As an annuities advisor, you know the sales world isn’t kind to those who are passive. If you don’t bring your “A” game, well, then you may not be able to bring home the bacon.
2016 was a record-setting year for fixed annuity sales. Total fixed annuity sales rose by 14 percent, reaching a high of $117.45 billion, according to LIMRA. But shifts in the retirement industry could project a bit of a bumpy road ahead for annuity agents.
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So, how can you make sure your business not only survives, but also thrives in this ever-changing field? Consider utilizing these five strategies to maximize your annuity sales.
1. Stay up to Speed on New Products & Features
When thinking about upgrading your phone or appliances, you wouldn’t start by looking at models from the early 2000s, right? While newer isn’t always better, it’s a good idea to become familiar with freshly developed products and features when building your portfolio.
At the end of 2017, the Federal Reserve raised interest rates for the fifth time in a decade. To deter annuity holders from cashing in on their old annuities and investing in new ones with better rates, companies are releasing new products, such as floating rate fixed annuities, and riders that allow annuity holders to benefit from increasing rates.
Additionally, it’s possible we could see companies develop more fee-based, low-commission, and zero-commission annuities because of the pending implementation of the fiduciary rule. Many see contracting with these type of products as the safest route for selling under its Best Interest Contract Exemption.
2. Be Mindful of Your Language
Words can be tiny, yet powerful things. They can inspire, encourage, and delight, as well as bore, depress, discourage, and destroy. And whether you realize it or not, the words you use in your sales pitch can and do affect your ability to seal the deal.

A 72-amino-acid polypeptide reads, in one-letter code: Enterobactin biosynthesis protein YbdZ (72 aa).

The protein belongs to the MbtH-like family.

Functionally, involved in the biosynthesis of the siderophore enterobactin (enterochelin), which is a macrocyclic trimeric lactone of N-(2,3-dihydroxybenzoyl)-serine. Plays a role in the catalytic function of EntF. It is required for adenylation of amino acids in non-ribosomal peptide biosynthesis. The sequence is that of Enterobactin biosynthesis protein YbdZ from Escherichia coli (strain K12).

One mistake some agents make is using too much jargon while talking with clients. Think about it. Your clients have come to you for help, trusting that you can put insurance mumbo-jumbo into layman’s terms. Sure, big words may feed the perception that you’re an expert, but simplifying the lingo leads to more probable sales.
Additionally, make sure you’re cognizant of the connotation of the words you’re using by considering the idea or feeling that a word gives off. It’s been proven that can make a difference, specifically in annuity sales.
According to a study by two professors at Boston College’s Carroll School of Management, an increased accessibility of death-related thoughts can lead to a decreased likeliness of people choosing to invest their savings in annuities. Considering this study, you may be able to increase your profit per presentation by adjusting a few words.
3. Think Like a Matchmaker
There are many annuities out there, but it’s often hard for people to determine which one is “the one” for them. When you play the matchmaker, you can set them up with an annuity they’ll love!